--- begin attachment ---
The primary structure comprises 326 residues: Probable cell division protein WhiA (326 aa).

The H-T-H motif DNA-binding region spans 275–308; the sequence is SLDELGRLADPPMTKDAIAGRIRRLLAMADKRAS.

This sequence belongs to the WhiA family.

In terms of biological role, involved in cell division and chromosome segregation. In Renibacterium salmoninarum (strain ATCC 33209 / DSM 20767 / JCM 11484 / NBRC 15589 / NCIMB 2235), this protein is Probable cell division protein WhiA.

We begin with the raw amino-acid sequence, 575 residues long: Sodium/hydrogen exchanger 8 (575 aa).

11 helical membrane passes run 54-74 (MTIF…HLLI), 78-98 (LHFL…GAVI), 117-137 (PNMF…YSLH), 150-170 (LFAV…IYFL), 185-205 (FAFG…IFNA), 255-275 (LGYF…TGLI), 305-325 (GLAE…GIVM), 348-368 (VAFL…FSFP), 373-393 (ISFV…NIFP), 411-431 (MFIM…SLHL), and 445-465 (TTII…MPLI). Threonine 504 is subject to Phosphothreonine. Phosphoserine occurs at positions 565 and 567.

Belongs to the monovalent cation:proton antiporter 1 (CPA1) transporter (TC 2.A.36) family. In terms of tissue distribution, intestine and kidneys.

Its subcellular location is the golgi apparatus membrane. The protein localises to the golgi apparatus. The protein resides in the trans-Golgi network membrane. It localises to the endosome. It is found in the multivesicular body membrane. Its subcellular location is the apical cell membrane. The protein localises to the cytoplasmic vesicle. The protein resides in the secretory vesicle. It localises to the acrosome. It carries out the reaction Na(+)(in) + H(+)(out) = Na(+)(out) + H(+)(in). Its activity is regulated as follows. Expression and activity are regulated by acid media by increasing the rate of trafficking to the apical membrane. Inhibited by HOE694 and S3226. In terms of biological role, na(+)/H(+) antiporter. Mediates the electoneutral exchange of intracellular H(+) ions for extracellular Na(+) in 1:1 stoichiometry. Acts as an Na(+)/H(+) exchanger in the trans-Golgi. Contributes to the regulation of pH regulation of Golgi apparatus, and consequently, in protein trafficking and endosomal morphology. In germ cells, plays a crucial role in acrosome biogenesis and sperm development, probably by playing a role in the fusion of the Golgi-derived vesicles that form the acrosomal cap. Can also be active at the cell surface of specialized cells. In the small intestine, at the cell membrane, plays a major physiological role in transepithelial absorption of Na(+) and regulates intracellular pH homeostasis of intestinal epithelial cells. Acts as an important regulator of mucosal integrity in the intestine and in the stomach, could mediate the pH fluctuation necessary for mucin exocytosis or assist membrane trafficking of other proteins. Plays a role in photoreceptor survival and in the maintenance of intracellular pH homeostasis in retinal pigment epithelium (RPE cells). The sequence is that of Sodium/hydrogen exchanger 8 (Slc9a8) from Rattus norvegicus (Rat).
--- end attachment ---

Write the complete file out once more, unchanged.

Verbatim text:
The primary structure comprises 326 residues: Probable cell division protein WhiA (326 aa).

The H-T-H motif DNA-binding region spans 275–308; the sequence is SLDELGRLADPPMTKDAIAGRIRRLLAMADKRAS.

This sequence belongs to the WhiA family.

In terms of biological role, involved in cell division and chromosome segregation. In Renibacterium salmoninarum (strain ATCC 33209 / DSM 20767 / JCM 11484 / NBRC 15589 / NCIMB 2235), this protein is Probable cell division protein WhiA.

We begin with the raw amino-acid sequence, 575 residues long: Sodium/hydrogen exchanger 8 (575 aa).

11 helical membrane passes run 54-74 (MTIF…HLLI), 78-98 (LHFL…GAVI), 117-137 (PNMF…YSLH), 150-170 (LFAV…IYFL), 185-205 (FAFG…IFNA), 255-275 (LGYF…TGLI), 305-325 (GLAE…GIVM), 348-368 (VAFL…FSFP), 373-393 (ISFV…NIFP), 411-431 (MFIM…SLHL), and 445-465 (TTII…MPLI). Threonine 504 is subject to Phosphothreonine. Phosphoserine occurs at positions 565 and 567.

Belongs to the monovalent cation:proton antiporter 1 (CPA1) transporter (TC 2.A.36) family. In terms of tissue distribution, intestine and kidneys.

Its subcellular location is the golgi apparatus membrane. The protein localises to the golgi apparatus. The protein resides in the trans-Golgi network membrane. It localises to the endosome. It is found in the multivesicular body membrane. Its subcellular location is the apical cell membrane. The protein localises to the cytoplasmic vesicle. The protein resides in the secretory vesicle. It localises to the acrosome. It carries out the reaction Na(+)(in) + H(+)(out) = Na(+)(out) + H(+)(in). Its activity is regulated as follows. Expression and activity are regulated by acid media by increasing the rate of trafficking to the apical membrane. Inhibited by HOE694 and S3226. In terms of biological role, na(+)/H(+) antiporter. Mediates the electoneutral exchange of intracellular H(+) ions for extracellular Na(+) in 1:1 stoichiometry. Acts as an Na(+)/H(+) exchanger in the trans-Golgi. Contributes to the regulation of pH regulation of Golgi apparatus, and consequently, in protein trafficking and endosomal morphology. In germ cells, plays a crucial role in acrosome biogenesis and sperm development, probably by playing a role in the fusion of the Golgi-derived vesicles that form the acrosomal cap. Can also be active at the cell surface of specialized cells. In the small intestine, at the cell membrane, plays a major physiological role in transepithelial absorption of Na(+) and regulates intracellular pH homeostasis of intestinal epithelial cells. Acts as an important regulator of mucosal integrity in the intestine and in the stomach, could mediate the pH fluctuation necessary for mucin exocytosis or assist membrane trafficking of other proteins. Plays a role in photoreceptor survival and in the maintenance of intracellular pH homeostasis in retinal pigment epithelium (RPE cells). The sequence is that of Sodium/hydrogen exchanger 8 (Slc9a8) from Rattus norvegicus (Rat).